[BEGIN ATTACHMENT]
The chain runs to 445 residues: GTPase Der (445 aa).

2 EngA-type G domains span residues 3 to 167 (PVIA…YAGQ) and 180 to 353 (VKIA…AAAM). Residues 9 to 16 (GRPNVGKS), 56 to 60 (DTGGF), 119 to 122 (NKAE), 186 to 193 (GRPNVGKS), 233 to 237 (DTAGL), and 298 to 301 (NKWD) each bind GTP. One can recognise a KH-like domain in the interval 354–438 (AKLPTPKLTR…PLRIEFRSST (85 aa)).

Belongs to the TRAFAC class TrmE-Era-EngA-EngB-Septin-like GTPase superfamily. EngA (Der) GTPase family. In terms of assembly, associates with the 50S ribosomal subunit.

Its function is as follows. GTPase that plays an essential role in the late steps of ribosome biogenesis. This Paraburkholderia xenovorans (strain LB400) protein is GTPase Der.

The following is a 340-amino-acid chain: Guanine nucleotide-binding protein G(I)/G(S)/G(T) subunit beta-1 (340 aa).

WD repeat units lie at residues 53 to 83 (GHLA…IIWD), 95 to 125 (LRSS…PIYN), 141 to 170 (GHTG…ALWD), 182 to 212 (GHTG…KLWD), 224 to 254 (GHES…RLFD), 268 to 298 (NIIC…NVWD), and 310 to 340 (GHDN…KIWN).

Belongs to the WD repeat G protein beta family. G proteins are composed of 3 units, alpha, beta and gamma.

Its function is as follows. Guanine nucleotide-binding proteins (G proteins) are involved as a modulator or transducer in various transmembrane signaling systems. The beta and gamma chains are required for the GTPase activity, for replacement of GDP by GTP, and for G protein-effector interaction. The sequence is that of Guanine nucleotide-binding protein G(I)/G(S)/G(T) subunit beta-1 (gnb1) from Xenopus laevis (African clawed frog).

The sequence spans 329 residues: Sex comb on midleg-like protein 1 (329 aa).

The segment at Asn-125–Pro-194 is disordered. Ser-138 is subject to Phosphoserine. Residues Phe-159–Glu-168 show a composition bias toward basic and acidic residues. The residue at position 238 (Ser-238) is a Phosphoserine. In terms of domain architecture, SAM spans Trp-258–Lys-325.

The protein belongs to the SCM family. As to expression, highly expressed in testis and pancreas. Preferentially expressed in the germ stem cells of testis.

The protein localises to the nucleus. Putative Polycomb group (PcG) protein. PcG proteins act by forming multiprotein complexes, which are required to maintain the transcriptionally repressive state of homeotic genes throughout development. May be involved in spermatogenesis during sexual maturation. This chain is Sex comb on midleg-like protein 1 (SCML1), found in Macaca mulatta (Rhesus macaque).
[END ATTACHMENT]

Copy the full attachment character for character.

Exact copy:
The chain runs to 445 residues: GTPase Der (445 aa).

2 EngA-type G domains span residues 3 to 167 (PVIA…YAGQ) and 180 to 353 (VKIA…AAAM). Residues 9 to 16 (GRPNVGKS), 56 to 60 (DTGGF), 119 to 122 (NKAE), 186 to 193 (GRPNVGKS), 233 to 237 (DTAGL), and 298 to 301 (NKWD) each bind GTP. One can recognise a KH-like domain in the interval 354–438 (AKLPTPKLTR…PLRIEFRSST (85 aa)).

Belongs to the TRAFAC class TrmE-Era-EngA-EngB-Septin-like GTPase superfamily. EngA (Der) GTPase family. In terms of assembly, associates with the 50S ribosomal subunit.

Its function is as follows. GTPase that plays an essential role in the late steps of ribosome biogenesis. This Paraburkholderia xenovorans (strain LB400) protein is GTPase Der.

The following is a 340-amino-acid chain: Guanine nucleotide-binding protein G(I)/G(S)/G(T) subunit beta-1 (340 aa).

WD repeat units lie at residues 53 to 83 (GHLA…IIWD), 95 to 125 (LRSS…PIYN), 141 to 170 (GHTG…ALWD), 182 to 212 (GHTG…KLWD), 224 to 254 (GHES…RLFD), 268 to 298 (NIIC…NVWD), and 310 to 340 (GHDN…KIWN).

Belongs to the WD repeat G protein beta family. G proteins are composed of 3 units, alpha, beta and gamma.

Its function is as follows. Guanine nucleotide-binding proteins (G proteins) are involved as a modulator or transducer in various transmembrane signaling systems. The beta and gamma chains are required for the GTPase activity, for replacement of GDP by GTP, and for G protein-effector interaction. The sequence is that of Guanine nucleotide-binding protein G(I)/G(S)/G(T) subunit beta-1 (gnb1) from Xenopus laevis (African clawed frog).

The sequence spans 329 residues: Sex comb on midleg-like protein 1 (329 aa).

The segment at Asn-125–Pro-194 is disordered. Ser-138 is subject to Phosphoserine. Residues Phe-159–Glu-168 show a composition bias toward basic and acidic residues. The residue at position 238 (Ser-238) is a Phosphoserine. In terms of domain architecture, SAM spans Trp-258–Lys-325.

The protein belongs to the SCM family. As to expression, highly expressed in testis and pancreas. Preferentially expressed in the germ stem cells of testis.

The protein localises to the nucleus. Putative Polycomb group (PcG) protein. PcG proteins act by forming multiprotein complexes, which are required to maintain the transcriptionally repressive state of homeotic genes throughout development. May be involved in spermatogenesis during sexual maturation. This chain is Sex comb on midleg-like protein 1 (SCML1), found in Macaca mulatta (Rhesus macaque).